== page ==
Director of National Institute of Design Pradyumna Vyas on the role design is set to play in India
Design is slowly moving to centre stage to occupy its rightful position in all facets of development -- policy, products, social schemes, education and the arts. One of those in the forefront of the movement is Prof. Pradyumna Vyas, Director of the National Institute of Design, Ahmedabad. With over 27 years of professional and teaching experience and in NID for the past 22 years, Vyas has always had a special interest in design for social and sustainable development.
Today, he has his finger in many pies. Apart from heading NID, he has been involved with the Asia Design Network, International Council of Societies of Industrial Design and is Member Secretary at the recently constituted India Design Council.
In a freewheeling interview with The Hindu, he talks about the key interventions being made to take design to another level nationally, regionally, in small industry, and craft.
The latest from the design world is the concept of India Design Mark being promoted by the India Design Council. I understand that this means companies will be certified for their ethical and innovative design policies. How will this be of help to the consumer?
I-Mark will play a big role in the future. It recognises the good design practices in an industry. For instance, products with this certification will consume less energy, be ethically produced, and economically priced. When the consumer sees the I-mark he or she will know that it is a good product that can be trusted. For this we are being helped by Japan's G-mark which has over 50 years of experience in such certification with 37,000 products in its kitty.
NID has been working with small industry for some time now through Design Clinics. How much has been achieved in this sphere?
We came up with the Design Clinics concept many years ago and now it has come to the scale that it has the potential to unleash a design movement in the country. It has been doing rather well. The target is to have 200 products in the next two years where important design modifications have been made. We have completed 180 out of our target of 200 awareness programmes on design across the country, helping industry associations to understand the importance of design intervention so that the impact goes a long way. The feedback we have got is that the clinics have helped SMEs improve the design of their products immensely.
Design education is also being given a new thrust. Is NID involved in any of the new design schools that the government has announced?
Yes, there are going to be four new NIDs and work has already started on some of them. The first one is in Jorhat, Assam; the second is to come up in Hyderabad; the third in Bhopal and the fourth will be in Haryana, though the location has not been finalised yet. These will become functional during XIIth Five-Year Plan.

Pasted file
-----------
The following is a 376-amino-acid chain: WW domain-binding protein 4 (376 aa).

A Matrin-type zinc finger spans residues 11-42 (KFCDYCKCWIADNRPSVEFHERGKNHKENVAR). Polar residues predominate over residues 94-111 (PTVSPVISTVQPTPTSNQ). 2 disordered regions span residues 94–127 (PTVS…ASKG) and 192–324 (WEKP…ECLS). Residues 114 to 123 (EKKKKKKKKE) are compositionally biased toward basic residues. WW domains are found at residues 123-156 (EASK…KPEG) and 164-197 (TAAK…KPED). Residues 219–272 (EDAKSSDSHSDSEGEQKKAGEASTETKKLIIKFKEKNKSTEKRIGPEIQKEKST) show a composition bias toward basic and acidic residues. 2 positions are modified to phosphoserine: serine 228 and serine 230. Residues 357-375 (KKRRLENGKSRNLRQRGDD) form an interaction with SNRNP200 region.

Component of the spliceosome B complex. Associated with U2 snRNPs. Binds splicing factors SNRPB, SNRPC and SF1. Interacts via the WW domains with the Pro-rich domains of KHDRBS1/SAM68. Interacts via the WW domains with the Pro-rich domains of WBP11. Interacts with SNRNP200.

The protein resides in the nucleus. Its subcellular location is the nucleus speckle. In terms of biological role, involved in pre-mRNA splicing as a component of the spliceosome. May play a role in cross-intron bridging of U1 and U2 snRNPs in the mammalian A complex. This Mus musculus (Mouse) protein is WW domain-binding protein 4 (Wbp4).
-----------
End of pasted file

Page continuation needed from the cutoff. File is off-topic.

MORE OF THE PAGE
With so many new design schools on the anvil, how are you possibly going to find faculty for all of them?
It's true we need to build faculty. There is a big crunch, but we have to find the ways and means. We are working on a faculty development programme where the target is to be able to provide 50 to 100 designers per year. We also have an online design education programme where we will provide online lectures by common faculty. This should help to fill the gap.
What is it that makes NID different from other institutions?
Our biggest strength has been that being under the DIPP we have had autonomy in experimenting. This has helped us in building contextual relevance in the classroom. Our graduates pass out as confident people who can start their own businesses. We have also succeeded in providing socially responsible design education. I have only one agenda – responsible design – and that is the agenda of NID too. We hope to have the same model in the NIDs coming up in the future.
What will be the main thrust of NID in the next decade?
Apart from promoting responsible and socially relevant design in a big way in the country, we will also be linking up with neighbouring countries as well as African countries. We are working with five African countries and Bhutan, Nepal, Sri Lanka and Bangladesh. With all of them we are working on craft and design development, to improve the livelihood of women involved in craft making. In Africa we are working with Zimbabwe, Malawi, Zambia, Ethiopia and Uganda on basketry. This will also help in linking our markets and building bilateral relations.